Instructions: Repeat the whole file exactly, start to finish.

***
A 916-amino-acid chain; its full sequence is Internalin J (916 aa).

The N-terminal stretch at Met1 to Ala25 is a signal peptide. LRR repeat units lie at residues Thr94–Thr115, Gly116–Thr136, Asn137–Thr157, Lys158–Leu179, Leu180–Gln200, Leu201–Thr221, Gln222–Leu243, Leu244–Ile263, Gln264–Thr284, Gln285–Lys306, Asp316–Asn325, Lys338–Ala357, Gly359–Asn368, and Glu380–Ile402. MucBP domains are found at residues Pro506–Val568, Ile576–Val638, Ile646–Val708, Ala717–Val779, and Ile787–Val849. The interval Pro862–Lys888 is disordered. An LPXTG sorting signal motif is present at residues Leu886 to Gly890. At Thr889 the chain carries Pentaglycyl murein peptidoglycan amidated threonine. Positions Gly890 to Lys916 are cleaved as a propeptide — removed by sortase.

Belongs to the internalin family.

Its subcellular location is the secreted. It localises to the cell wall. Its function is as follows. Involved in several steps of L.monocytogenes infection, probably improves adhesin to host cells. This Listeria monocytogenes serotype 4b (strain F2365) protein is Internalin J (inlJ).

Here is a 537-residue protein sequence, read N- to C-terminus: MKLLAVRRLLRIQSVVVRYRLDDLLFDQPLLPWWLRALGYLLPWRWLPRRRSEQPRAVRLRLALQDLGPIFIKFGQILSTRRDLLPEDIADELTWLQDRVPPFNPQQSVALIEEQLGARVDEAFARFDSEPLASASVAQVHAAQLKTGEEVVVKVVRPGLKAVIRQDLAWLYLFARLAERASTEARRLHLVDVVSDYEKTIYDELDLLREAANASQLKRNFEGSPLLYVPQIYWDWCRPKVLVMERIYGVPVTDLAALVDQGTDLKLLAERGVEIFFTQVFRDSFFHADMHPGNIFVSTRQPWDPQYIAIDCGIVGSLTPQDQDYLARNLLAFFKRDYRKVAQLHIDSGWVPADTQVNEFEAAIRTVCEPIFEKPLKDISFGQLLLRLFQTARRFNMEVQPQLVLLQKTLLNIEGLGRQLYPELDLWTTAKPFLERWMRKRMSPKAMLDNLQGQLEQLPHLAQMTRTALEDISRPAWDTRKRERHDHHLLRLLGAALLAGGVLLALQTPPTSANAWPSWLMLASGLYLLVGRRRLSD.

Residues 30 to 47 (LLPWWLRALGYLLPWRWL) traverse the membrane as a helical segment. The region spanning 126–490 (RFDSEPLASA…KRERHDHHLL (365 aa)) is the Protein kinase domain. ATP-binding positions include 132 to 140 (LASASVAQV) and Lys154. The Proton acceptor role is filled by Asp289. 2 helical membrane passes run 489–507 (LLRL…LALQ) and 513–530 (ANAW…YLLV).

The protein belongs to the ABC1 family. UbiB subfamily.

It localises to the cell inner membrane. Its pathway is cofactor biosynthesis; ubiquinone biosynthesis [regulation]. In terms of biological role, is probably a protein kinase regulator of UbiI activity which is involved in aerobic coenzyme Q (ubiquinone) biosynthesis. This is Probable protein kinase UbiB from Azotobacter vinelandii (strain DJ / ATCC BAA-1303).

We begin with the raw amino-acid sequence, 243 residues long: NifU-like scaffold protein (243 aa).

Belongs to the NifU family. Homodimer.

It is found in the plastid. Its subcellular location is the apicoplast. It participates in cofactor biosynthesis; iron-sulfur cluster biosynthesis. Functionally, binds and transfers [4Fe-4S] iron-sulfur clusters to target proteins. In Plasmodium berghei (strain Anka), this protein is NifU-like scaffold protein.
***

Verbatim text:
A 916-amino-acid chain; its full sequence is Internalin J (916 aa).

The N-terminal stretch at Met1 to Ala25 is a signal peptide. LRR repeat units lie at residues Thr94–Thr115, Gly116–Thr136, Asn137–Thr157, Lys158–Leu179, Leu180–Gln200, Leu201–Thr221, Gln222–Leu243, Leu244–Ile263, Gln264–Thr284, Gln285–Lys306, Asp316–Asn325, Lys338–Ala357, Gly359–Asn368, and Glu380–Ile402. MucBP domains are found at residues Pro506–Val568, Ile576–Val638, Ile646–Val708, Ala717–Val779, and Ile787–Val849. The interval Pro862–Lys888 is disordered. An LPXTG sorting signal motif is present at residues Leu886 to Gly890. At Thr889 the chain carries Pentaglycyl murein peptidoglycan amidated threonine. Positions Gly890 to Lys916 are cleaved as a propeptide — removed by sortase.

Belongs to the internalin family.

Its subcellular location is the secreted. It localises to the cell wall. Its function is as follows. Involved in several steps of L.monocytogenes infection, probably improves adhesin to host cells. This Listeria monocytogenes serotype 4b (strain F2365) protein is Internalin J (inlJ).

Here is a 537-residue protein sequence, read N- to C-terminus: MKLLAVRRLLRIQSVVVRYRLDDLLFDQPLLPWWLRALGYLLPWRWLPRRRSEQPRAVRLRLALQDLGPIFIKFGQILSTRRDLLPEDIADELTWLQDRVPPFNPQQSVALIEEQLGARVDEAFARFDSEPLASASVAQVHAAQLKTGEEVVVKVVRPGLKAVIRQDLAWLYLFARLAERASTEARRLHLVDVVSDYEKTIYDELDLLREAANASQLKRNFEGSPLLYVPQIYWDWCRPKVLVMERIYGVPVTDLAALVDQGTDLKLLAERGVEIFFTQVFRDSFFHADMHPGNIFVSTRQPWDPQYIAIDCGIVGSLTPQDQDYLARNLLAFFKRDYRKVAQLHIDSGWVPADTQVNEFEAAIRTVCEPIFEKPLKDISFGQLLLRLFQTARRFNMEVQPQLVLLQKTLLNIEGLGRQLYPELDLWTTAKPFLERWMRKRMSPKAMLDNLQGQLEQLPHLAQMTRTALEDISRPAWDTRKRERHDHHLLRLLGAALLAGGVLLALQTPPTSANAWPSWLMLASGLYLLVGRRRLSD.

Residues 30 to 47 (LLPWWLRALGYLLPWRWL) traverse the membrane as a helical segment. The region spanning 126–490 (RFDSEPLASA…KRERHDHHLL (365 aa)) is the Protein kinase domain. ATP-binding positions include 132 to 140 (LASASVAQV) and Lys154. The Proton acceptor role is filled by Asp289. 2 helical membrane passes run 489–507 (LLRL…LALQ) and 513–530 (ANAW…YLLV).

The protein belongs to the ABC1 family. UbiB subfamily.

It localises to the cell inner membrane. Its pathway is cofactor biosynthesis; ubiquinone biosynthesis [regulation]. In terms of biological role, is probably a protein kinase regulator of UbiI activity which is involved in aerobic coenzyme Q (ubiquinone) biosynthesis. This is Probable protein kinase UbiB from Azotobacter vinelandii (strain DJ / ATCC BAA-1303).

We begin with the raw amino-acid sequence, 243 residues long: NifU-like scaffold protein (243 aa).

Belongs to the NifU family. Homodimer.

It is found in the plastid. Its subcellular location is the apicoplast. It participates in cofactor biosynthesis; iron-sulfur cluster biosynthesis. Functionally, binds and transfers [4Fe-4S] iron-sulfur clusters to target proteins. In Plasmodium berghei (strain Anka), this protein is NifU-like scaffold protein.